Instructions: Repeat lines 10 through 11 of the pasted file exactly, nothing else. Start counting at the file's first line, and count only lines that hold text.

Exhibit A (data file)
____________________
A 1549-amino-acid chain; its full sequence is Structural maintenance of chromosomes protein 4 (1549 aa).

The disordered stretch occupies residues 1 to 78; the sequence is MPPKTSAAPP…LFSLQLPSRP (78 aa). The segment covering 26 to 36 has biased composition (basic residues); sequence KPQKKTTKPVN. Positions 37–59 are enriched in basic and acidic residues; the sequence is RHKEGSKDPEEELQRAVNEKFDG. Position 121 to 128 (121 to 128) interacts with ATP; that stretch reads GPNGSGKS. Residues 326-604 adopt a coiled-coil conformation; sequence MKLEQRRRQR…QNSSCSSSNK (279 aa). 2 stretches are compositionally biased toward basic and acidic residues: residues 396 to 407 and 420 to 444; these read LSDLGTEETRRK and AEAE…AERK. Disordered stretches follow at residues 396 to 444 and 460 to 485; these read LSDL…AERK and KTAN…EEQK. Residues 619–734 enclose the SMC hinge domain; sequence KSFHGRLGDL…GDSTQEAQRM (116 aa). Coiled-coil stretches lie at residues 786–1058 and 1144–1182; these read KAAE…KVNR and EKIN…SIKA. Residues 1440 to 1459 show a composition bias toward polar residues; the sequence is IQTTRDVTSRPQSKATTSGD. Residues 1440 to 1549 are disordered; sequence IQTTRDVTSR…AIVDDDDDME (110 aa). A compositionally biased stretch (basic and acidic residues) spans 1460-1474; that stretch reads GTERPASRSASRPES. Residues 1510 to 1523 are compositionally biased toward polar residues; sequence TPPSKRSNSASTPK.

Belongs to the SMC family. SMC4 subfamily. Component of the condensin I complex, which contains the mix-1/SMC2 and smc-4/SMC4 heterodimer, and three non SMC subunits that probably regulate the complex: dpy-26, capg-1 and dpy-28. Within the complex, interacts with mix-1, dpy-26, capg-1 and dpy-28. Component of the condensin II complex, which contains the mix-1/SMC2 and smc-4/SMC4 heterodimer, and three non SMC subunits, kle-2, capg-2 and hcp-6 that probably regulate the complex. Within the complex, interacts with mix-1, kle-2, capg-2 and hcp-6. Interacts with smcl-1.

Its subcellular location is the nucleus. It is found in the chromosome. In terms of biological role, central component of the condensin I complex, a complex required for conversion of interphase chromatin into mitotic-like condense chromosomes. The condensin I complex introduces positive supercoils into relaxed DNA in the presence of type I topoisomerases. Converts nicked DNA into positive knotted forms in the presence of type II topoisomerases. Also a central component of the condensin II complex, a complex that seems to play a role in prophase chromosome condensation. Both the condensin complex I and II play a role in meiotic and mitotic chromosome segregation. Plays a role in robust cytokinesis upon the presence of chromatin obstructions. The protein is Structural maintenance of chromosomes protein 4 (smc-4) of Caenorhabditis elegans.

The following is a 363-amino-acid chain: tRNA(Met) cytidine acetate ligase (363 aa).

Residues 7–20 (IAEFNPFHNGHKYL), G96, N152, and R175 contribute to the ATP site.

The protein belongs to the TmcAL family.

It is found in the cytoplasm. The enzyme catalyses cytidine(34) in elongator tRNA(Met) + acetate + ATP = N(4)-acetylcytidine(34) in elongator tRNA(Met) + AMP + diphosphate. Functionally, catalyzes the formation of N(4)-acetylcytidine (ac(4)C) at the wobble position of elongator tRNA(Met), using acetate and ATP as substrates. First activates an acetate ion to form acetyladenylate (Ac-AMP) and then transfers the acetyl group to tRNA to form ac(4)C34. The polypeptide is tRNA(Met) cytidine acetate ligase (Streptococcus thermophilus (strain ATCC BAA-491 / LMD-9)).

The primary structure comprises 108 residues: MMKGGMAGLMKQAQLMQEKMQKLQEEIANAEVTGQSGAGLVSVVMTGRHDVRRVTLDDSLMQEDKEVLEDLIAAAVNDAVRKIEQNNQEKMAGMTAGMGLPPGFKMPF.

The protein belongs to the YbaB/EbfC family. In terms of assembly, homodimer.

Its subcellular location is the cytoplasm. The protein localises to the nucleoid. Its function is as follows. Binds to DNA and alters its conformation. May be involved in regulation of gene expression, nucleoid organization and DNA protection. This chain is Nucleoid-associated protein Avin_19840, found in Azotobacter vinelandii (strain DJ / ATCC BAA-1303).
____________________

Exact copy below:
The protein belongs to the YbaB/EbfC family. In terms of assembly, homodimer.

Its subcellular location is the cytoplasm. The protein localises to the nucleoid. Its function is as follows. Binds to DNA and alters its conformation. May be involved in regulation of gene expression, nucleoid organization and DNA protection. This chain is Nucleoid-associated protein Avin_19840, found in Azotobacter vinelandii (strain DJ / ATCC BAA-1303).